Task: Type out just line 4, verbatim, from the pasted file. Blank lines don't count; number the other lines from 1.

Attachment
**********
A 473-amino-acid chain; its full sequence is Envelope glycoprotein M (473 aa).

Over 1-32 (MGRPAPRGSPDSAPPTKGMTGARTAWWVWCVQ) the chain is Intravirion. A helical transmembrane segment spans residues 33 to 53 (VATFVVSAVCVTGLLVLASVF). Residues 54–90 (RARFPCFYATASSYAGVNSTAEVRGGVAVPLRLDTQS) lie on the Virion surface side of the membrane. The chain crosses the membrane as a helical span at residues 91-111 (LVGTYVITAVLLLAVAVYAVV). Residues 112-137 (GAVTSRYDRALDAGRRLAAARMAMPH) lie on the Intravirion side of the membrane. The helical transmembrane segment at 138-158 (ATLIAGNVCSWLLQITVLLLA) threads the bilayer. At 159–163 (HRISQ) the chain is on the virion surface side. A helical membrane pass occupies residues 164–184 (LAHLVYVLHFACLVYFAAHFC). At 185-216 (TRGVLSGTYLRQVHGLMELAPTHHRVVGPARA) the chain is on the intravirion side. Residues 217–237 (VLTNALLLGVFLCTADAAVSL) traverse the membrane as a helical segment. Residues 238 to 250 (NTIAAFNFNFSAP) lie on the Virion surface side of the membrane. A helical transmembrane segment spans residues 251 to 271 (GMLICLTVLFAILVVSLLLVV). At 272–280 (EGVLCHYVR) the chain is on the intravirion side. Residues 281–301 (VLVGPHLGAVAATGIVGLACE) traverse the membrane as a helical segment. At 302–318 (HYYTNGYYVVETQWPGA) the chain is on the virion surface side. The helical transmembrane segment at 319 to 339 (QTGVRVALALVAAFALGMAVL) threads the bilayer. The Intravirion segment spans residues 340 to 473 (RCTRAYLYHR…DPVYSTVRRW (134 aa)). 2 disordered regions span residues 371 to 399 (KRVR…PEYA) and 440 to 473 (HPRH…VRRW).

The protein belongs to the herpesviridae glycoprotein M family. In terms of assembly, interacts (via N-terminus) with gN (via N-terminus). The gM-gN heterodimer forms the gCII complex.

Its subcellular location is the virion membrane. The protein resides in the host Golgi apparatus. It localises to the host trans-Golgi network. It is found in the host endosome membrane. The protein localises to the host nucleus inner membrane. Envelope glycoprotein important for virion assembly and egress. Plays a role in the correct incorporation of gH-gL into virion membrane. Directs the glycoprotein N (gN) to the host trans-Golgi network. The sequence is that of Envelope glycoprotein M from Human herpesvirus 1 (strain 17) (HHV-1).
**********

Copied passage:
Its subcellular location is the virion membrane. The protein resides in the host Golgi apparatus. It localises to the host trans-Golgi network. It is found in the host endosome membrane. The protein localises to the host nucleus inner membrane. Envelope glycoprotein important for virion assembly and egress. Plays a role in the correct incorporation of gH-gL into virion membrane. Directs the glycoprotein N (gN) to the host trans-Golgi network. The sequence is that of Envelope glycoprotein M from Human herpesvirus 1 (strain 17) (HHV-1).